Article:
The landscape created by artificial illumination has created additional landscape externalities: resource extraction sites, power plants, and high voltage power lines that have shaped our national landscape for the last century, but these systems are changing. We increasingly see resource extraction and power production happening simultaneously at solar installations across the southwest and wind turbine placement across Midwest agricultural fields. Should these sites be thought of as public space ripe for landscape intervention? If John Wesley Powell envisioned dividing the country based on river basins, perhaps today we might want to think about the country as eight NERC (North American Electric Reliability Corporation) regions. Electricity is after all a flow unaffected by gravity. How could a landscape reoriented around clean power supplies begin to redefine our experience of the rural night?

For the purpose of this studio we will think about artificial illumination as both a technical achievement and spatial experience—as codes, glows, and atmospheres.

Site
The studio will engage a site in the desert landscape outside Las Vegas, Nevada. This region is at the center of the most productive solar power plants and has varied night experiences. If we think of our night experiences as a kind of heterotopia, then the landscape of Las Vegas is filled with them. The bright city of Las Vegas is only two hours away from Death Valley National Park, one of the darkest places in the continental United States. Las Vegas is filled with motel spaces like the ones Foucault envisions, and the constant demolition and rebuilding of major casinos sets the whole city on a temporal scale unlike any other. Additionally, the diurnal temperature swing creates vastly different experiences from day to night, and the scale of the landscape allows for far reaching interventions.

[1] https://earthobservatory.nasa.gov/Features/IntotheBlack/
[2] Michel Foucault, Of Other Spaces.

Register

LA 343: Landscape Construction

Aneesha Dharwadker
Spring 2018 / F 9:00am to 11:50am
CRN 35308

This core class for both undergraduates and graduate students addresses the fundamentals of landscape construction and documentation. Students are introduced to materials, methods, techniques, and standards for construction drawings. Projects include typical detailing exercises using CAD software, and a design project that includes detailed drawing production and model-making.

Prerequisite: LA 342 or consent of instructor.

Register

LA 446: Sustainable Planning Seminar

Prof. Brian Deal
Spring 2018 / TR 2:00pm to 3:20pm
CRN 67977

An examination of sustainability issues of concern to landscape designers (from a climate change perspective) including conflicts among interests such as resource conservation, urban growth, environmental justice, industrial development, social equity, sustainable agriculture, and economic development, among others. Holistic approaches combining urban and regional land use, physical design, and policymaking are examined, ranging from theoretical concepts to detailed case studies.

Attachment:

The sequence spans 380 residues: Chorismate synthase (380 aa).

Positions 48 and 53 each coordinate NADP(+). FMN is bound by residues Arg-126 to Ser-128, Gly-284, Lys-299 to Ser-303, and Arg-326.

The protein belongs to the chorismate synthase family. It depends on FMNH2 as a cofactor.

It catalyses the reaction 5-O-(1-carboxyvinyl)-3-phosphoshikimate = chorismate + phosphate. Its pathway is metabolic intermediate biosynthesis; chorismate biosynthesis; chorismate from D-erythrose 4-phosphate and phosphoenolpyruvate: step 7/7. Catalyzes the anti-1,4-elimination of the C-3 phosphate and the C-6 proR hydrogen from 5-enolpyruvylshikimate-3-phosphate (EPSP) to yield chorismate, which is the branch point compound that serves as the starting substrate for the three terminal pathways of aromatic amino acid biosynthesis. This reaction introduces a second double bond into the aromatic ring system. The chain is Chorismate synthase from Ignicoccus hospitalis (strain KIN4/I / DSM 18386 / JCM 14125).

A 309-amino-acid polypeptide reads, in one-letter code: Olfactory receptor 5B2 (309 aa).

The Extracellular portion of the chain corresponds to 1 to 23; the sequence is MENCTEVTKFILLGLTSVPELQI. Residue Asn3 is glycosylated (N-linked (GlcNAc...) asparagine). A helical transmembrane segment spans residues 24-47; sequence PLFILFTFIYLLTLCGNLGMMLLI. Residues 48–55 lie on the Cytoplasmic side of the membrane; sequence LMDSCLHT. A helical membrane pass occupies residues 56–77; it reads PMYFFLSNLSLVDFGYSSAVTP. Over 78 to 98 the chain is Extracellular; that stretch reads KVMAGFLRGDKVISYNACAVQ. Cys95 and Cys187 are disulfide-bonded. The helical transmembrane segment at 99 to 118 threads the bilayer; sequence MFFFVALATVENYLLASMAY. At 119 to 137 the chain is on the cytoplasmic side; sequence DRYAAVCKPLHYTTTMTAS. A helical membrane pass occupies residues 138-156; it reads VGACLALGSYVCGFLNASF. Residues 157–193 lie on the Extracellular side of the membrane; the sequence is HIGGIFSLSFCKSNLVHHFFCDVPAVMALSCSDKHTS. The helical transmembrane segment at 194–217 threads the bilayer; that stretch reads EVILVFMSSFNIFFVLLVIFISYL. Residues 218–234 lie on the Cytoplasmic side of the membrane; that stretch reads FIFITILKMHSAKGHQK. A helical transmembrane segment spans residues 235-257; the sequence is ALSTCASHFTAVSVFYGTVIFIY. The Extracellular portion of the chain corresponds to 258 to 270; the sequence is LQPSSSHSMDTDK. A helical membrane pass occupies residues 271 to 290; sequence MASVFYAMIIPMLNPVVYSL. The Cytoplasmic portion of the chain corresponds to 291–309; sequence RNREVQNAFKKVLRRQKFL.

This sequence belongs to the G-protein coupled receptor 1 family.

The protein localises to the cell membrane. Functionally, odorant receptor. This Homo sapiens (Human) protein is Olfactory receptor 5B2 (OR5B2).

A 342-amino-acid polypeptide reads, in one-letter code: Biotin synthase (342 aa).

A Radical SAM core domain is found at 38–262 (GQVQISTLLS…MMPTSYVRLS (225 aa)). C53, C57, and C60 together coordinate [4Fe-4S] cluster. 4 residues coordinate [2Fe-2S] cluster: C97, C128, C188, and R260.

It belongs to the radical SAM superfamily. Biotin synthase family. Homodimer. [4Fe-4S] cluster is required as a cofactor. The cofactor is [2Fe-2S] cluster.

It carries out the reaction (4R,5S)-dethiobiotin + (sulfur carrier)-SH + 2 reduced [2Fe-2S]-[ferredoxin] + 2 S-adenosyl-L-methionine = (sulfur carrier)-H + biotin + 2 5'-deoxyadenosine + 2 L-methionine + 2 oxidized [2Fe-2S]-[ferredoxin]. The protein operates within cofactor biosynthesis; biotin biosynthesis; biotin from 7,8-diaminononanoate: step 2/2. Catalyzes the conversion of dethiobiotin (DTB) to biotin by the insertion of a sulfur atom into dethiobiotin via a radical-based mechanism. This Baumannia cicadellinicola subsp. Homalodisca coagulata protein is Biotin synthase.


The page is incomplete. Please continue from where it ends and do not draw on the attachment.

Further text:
Register

LA 587: Graduate Seminar: Environmental Ethics for Designers

Katherine Kraszewska
Spring 2018 / TR 9:00am to 10:20am
CRN 65001

This course addresses the current zeitgeist of resilient design and how it has pushed the role of the “ethical designer” into a vanguard of professional practice.

A deeper understanding of this topic and its implications is fundamental for students who are pursuing a career in environmental design, urban planning, engineering, policy making, or any other profession that involves and implicates the world's natural resources.

This course will encourage students to examine critically the many contemporary and often controversial moral issues regarding value that designers face. Students will also learn to define Value, and how it first is distinguished from fact - and how the two are not always mutually exclusive.

We will explore particular case-studies in terms of their relevance for general moral theories and conceptual frameworks. An overview of environmental ethics that are both Western and non-Western will be presented from a historical perspective.

We will also examine such questions as: "If one can in principle or in practice argue that animals, ecosystems, glaciers, topsoil even the very biosphere itself-have moral rights? What in particular is the nature of the impact humans have on the non-human world, and will a radical conceptual change be necessary in order to hope for a more sustainable relationship between the two?"

The framework of worldviews involving environmental ethics is essentially based on what is theoretically assigned value within nature.

The course will also have a specific focus on the practical and policy ramifications of environmental ethics. These will include issues dealing with global capitalism, energy policy, and social justice.

Students will systematically explore the question of value as both a moral and non-moral question, as well as value in an intrinsic and instrumental framework. Students will explore cases where the environment is reduced to a non-moral or instrumental category, as well as its intrinsic moral value.

Register

LA 597: Research Design & Methods

Prof. Conor O'Shea
Spring 2018 / TR 11:00am to 12:20pm
CRN 64182

This graduate-level course provides instruction and application of research and scholarly methods for landscape architecture and related fields. Students are introduced to the basic steps of inquiry and development of a thesis/research proposal. Course content includes: problem identification; choosing and articulating a research topic; synthesis of topical/theoretical background from literature; choice of research strategy; design of a plan for investigation; selection of data sources, methods and analysis; proof of concept; feasibility planning; and other necessary components of a successful research proposal.

3 graduate hours. No professional credit. Prerequisite: Second year or post-professional MLA students; graduate students in other majors may enroll with permission of instructor.

Register